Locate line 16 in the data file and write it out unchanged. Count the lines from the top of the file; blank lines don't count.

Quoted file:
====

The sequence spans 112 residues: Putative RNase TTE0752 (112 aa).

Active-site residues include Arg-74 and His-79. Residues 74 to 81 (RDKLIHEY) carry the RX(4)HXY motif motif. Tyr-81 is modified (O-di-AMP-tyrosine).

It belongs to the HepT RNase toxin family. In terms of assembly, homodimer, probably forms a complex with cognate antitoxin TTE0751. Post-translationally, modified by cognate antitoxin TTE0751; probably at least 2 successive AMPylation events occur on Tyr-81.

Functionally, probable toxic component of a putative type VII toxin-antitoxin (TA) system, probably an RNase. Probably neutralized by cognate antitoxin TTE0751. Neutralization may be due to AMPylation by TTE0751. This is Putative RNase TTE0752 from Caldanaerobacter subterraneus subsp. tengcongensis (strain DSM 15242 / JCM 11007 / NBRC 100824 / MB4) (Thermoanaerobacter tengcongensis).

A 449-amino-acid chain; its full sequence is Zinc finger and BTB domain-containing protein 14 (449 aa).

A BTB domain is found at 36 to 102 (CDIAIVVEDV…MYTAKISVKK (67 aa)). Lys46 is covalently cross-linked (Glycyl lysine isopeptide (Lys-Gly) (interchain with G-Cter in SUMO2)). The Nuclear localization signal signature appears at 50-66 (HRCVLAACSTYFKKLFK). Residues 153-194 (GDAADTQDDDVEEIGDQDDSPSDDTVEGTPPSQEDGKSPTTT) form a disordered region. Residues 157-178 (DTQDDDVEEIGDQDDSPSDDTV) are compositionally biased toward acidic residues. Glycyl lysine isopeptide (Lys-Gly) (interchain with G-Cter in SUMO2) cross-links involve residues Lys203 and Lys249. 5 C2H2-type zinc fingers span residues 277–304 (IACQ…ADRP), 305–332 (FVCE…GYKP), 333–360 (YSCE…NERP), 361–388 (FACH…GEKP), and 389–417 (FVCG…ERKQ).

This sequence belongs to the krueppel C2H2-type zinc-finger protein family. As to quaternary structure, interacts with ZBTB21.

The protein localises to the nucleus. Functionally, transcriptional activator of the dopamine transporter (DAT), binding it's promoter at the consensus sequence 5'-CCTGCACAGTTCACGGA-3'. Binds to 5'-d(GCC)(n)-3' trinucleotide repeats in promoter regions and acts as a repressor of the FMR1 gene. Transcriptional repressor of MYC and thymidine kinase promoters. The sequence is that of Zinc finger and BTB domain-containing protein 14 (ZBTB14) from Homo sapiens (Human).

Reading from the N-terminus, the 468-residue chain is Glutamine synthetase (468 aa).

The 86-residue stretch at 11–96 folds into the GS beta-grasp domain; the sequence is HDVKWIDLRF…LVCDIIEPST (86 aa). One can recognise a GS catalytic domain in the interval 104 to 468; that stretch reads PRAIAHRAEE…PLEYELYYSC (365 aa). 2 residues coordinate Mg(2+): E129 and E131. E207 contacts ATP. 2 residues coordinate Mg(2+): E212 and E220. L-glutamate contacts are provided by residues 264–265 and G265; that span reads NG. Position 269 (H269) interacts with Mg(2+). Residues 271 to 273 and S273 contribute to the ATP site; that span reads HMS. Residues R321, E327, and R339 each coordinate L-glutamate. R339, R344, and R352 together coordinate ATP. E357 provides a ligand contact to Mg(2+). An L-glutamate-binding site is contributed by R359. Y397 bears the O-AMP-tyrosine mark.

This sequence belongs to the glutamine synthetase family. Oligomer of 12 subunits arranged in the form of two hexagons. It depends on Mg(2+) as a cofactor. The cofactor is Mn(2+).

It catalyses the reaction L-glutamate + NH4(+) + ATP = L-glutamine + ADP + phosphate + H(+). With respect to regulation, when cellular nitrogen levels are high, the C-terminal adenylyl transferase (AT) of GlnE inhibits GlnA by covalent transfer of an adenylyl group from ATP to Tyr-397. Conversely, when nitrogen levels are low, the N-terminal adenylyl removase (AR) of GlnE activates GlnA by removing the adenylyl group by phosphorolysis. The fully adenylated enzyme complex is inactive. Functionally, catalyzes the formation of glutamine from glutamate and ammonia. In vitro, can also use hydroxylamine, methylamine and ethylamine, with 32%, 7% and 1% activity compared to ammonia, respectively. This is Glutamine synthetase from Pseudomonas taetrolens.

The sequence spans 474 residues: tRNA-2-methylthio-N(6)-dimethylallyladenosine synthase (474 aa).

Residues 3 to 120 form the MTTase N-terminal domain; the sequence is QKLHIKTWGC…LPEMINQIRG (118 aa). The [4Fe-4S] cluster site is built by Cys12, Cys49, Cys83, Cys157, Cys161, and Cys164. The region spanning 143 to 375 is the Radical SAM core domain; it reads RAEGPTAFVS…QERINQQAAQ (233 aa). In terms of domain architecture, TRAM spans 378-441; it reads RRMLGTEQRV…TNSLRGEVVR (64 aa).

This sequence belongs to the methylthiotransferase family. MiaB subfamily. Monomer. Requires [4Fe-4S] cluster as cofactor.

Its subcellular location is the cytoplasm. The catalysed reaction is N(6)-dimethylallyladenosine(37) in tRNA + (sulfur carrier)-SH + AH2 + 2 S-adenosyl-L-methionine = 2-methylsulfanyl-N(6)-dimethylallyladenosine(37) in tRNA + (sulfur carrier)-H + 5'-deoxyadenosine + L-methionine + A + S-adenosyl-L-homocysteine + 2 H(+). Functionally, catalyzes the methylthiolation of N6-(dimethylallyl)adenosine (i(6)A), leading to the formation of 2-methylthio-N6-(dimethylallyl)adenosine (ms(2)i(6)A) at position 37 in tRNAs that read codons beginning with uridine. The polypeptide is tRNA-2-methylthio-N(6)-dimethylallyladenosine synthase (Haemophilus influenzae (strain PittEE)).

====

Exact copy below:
Its subcellular location is the cytoplasm. The catalysed reaction is N(6)-dimethylallyladenosine(37) in tRNA + (sulfur carrier)-SH + AH2 + 2 S-adenosyl-L-methionine = 2-methylsulfanyl-N(6)-dimethylallyladenosine(37) in tRNA + (sulfur carrier)-H + 5'-deoxyadenosine + L-methionine + A + S-adenosyl-L-homocysteine + 2 H(+). Functionally, catalyzes the methylthiolation of N6-(dimethylallyl)adenosine (i(6)A), leading to the formation of 2-methylthio-N6-(dimethylallyl)adenosine (ms(2)i(6)A) at position 37 in tRNAs that read codons beginning with uridine. The polypeptide is tRNA-2-methylthio-N(6)-dimethylallyladenosine synthase (Haemophilus influenzae (strain PittEE)).